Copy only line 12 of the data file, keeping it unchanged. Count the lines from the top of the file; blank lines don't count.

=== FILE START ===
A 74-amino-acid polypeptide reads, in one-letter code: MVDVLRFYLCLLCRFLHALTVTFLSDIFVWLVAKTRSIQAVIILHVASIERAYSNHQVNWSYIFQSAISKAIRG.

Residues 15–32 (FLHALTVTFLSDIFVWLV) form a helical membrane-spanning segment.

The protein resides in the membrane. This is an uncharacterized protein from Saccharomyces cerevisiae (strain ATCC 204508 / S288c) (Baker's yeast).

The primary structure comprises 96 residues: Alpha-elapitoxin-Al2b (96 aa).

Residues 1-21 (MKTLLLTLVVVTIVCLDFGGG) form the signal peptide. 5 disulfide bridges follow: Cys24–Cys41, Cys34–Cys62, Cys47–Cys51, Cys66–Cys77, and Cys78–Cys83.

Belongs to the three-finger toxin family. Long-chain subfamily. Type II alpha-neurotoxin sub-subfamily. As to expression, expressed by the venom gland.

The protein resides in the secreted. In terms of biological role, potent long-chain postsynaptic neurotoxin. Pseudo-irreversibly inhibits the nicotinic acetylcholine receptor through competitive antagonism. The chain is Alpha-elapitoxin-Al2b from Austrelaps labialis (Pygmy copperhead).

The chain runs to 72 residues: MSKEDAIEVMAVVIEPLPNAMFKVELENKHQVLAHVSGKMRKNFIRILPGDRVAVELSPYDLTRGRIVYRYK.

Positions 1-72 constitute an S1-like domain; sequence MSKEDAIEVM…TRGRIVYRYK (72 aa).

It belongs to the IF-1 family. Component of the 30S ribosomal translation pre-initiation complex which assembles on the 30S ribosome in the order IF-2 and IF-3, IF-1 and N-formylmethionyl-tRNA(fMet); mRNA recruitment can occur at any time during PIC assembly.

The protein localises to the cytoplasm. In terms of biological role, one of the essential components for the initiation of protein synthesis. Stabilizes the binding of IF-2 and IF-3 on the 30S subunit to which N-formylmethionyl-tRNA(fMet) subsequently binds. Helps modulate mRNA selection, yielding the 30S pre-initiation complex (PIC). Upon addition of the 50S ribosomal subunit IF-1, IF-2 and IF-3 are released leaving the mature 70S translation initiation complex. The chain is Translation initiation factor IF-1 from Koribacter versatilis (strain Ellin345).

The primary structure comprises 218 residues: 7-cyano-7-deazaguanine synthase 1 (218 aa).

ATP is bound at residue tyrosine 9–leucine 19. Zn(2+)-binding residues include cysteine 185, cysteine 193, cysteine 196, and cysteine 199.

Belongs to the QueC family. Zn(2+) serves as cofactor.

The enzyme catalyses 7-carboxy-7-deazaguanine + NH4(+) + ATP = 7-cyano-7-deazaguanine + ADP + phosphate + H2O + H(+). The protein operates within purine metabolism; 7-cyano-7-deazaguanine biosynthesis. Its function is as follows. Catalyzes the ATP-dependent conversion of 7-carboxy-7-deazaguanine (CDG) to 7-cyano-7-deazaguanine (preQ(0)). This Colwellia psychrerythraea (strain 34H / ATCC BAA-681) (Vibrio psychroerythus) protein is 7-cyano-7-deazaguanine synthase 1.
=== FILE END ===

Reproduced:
The primary structure comprises 218 residues: 7-cyano-7-deazaguanine synthase 1 (218 aa).